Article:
Latest Polls Puts Obama Ahead of Romney in Ohio and Florida

President Barack Obama holds leads in the key swing states of Ohio and Florida over Republican challenger Mitt Romney, according to a poll released today.

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The NBC News/Wall Street Journal/Marist College survey of likely voters put Obama ahead of Romney in Ohio, 51 percent to 45 percent, and in Florida, 49 percent to 47 percent.

In Ohio, 52 percent of likely voters viewed Obama favorably and 45 percent viewed him unfavorably. Forty-eight percent viewed Romney unfavorably and 45 percent favorably. By 48 percent to 46 percent, they said Obama would do a better job than Romney in handling the economy.

Slideshow: The Battle for the Presidency... of Ohio?

Likely voters in Florida viewed Obama positively, 50 percent to 46 percent, as well as Romney, 48 percent to 45 percent. Forty-eight percent said Romney would do a better job handling the economy, compared with 46 percent that said Obama.

Three other surveys out this week also had Obama ahead in Ohio, a state without which a Republican has never won the presidency.

A CNN/ORC International survey out yesterday put Obama ahead of Romney, 50 percent to 47 percent, among likely voters in Ohio. Both candidates campaigned there yesterday.

Two surveys released Oct. 31 also found Obama ahead in the state. A CBS News/New York Times/Quinnipiac University poll had Obama leading, 50 percent to 45 percent, and the Ohio Poll by University of Cincinnati’s Institute for Policy Research gave Obama a two-point lead, 48 percent to 46 percent.

Ohio Support

Lee Miringoff, director of the Marist College Institute for Public Opinion in Poughkeepsie, New York, said Obama’s numbers in Ohio match his support there from four years ago, when he carried the state.

An Obama victory in Ohio this time will make it easier for him and harder for Romney to get the 270 electoral votes needed to win the presidency, Miringoff said.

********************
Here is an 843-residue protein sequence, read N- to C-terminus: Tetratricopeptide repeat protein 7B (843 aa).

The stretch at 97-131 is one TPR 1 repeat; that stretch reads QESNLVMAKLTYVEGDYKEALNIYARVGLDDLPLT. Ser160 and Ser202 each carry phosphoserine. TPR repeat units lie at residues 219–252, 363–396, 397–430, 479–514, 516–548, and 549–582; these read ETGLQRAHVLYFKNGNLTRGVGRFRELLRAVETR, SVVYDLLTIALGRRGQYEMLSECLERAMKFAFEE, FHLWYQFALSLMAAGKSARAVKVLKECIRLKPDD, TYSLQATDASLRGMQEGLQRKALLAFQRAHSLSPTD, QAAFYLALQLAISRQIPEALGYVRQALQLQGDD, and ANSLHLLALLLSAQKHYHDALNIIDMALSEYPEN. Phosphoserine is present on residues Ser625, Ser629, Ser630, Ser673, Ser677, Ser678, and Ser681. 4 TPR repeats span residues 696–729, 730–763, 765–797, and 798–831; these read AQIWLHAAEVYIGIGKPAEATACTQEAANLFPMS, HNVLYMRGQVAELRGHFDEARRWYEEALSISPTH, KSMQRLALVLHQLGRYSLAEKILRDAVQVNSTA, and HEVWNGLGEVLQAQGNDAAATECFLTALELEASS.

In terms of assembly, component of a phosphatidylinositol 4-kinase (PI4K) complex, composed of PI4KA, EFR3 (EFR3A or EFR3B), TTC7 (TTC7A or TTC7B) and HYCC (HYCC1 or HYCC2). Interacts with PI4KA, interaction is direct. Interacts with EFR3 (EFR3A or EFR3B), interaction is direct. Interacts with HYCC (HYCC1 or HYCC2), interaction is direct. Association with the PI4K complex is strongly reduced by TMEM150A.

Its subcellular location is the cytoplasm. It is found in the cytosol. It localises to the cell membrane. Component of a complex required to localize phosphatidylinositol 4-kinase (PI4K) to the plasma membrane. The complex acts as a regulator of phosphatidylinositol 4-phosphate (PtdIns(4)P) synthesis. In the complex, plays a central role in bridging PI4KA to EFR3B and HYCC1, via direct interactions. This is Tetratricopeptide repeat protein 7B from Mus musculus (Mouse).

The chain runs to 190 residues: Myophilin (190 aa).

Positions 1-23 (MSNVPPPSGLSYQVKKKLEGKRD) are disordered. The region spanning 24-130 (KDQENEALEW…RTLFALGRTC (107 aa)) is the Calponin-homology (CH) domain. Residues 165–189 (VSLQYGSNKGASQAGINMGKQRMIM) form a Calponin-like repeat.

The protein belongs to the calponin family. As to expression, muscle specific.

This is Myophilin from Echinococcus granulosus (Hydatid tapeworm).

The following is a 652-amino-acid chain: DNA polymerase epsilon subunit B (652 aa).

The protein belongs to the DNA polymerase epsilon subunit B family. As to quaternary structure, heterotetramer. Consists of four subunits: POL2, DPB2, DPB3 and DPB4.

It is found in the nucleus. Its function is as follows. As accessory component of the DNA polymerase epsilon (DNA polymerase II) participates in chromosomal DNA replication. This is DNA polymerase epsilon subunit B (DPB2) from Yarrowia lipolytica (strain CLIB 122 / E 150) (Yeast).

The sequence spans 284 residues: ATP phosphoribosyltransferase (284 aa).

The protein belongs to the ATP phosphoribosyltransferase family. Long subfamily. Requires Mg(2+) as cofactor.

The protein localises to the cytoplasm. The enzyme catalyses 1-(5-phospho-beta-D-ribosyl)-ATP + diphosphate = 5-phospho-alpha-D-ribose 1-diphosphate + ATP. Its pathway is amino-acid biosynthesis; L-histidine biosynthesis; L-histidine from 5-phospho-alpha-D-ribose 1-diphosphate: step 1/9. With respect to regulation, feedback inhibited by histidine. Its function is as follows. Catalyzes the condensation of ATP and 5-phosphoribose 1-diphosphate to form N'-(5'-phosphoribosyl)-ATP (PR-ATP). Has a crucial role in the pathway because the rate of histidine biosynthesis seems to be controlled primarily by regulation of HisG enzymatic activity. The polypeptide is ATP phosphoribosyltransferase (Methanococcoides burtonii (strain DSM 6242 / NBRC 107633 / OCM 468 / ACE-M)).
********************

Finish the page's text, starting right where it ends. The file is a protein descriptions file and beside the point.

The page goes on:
“In most of the states, Obama runs substantially below what he got four years ago even though he may be ahead in those states,” Miringoff said. In Ohio, “clearly it has a lot to do with the whole auto bailout issue. It doesn’t mean that Obama winning Ohio gets him automatically to 270 but it gets him very close and makes it much more problematic for Romney.”

Auto Industry

One in eight Ohio jobs is connected to the automobile industry. Obama backed the use of government funds to rescue General Motors Co. (GM) and Chrysler Group LLC, while Romney was proposing that they go through bankruptcy with private funding. Mike Jackson, chief executive officer of AutoNation Inc. (AN), the largest U.S. auto-dealer group, has said it was a “fantasy” that private financing was available.

“It’s counterintuitive to think that voters in states where the industry was saved would vote for Romney and his ‘let them eat cake’ -- go bankrupt -- approach,” said Steffen W. Schmidt, a political science professor at Iowa State University in Ames.

Romney has been criticized by officials at both General Motors Co. and Chrysler Group LLC for ads suggesting that the companies are pushing growth in China at the expense of the U.S. Politifact.com, a non-partisan fact-checking organization, said an ad suggesting Chrysler was shifting U.S. jobs to China from Ohio “strings together facts in a way that presents a wholly inaccurate picture.”

“Romney has struggled to explain what on the surface seems like a lack of support for U.S. auto workers,” said Tobe Berkovitz, a professor of communication at Boston University. “Obama’s position is easier to understand and homes in on labor issues for many voters. The frame favors Obama.”

Voters in both states gave Obama high marks for the way he has handled Hurricane Sandy, 73 percent in Ohio and 70 percent in Florida.

“There’s no doubt that in terms of creating a different dynamic to the campaign, the president’s handling of this has gotten good reviews,” Miringoff said.

The poll of 971 likely voters in Ohio taken Oct. 31-Nov. 1 had a margin of error of plus or minus 3.1 percentage points. The poll of 1,545 likely voters in Florida taken Oct. 30-Nov. 1 had a margin of error of plus or minus 2.5 percentage points.

To contact the reporter on this story: Jonathan D. Salant in Washington at jsalant@bloomberg.net.

To contact the editor responsible for this story: Jeanne Cummings at jcummings21@bloomberg.net.

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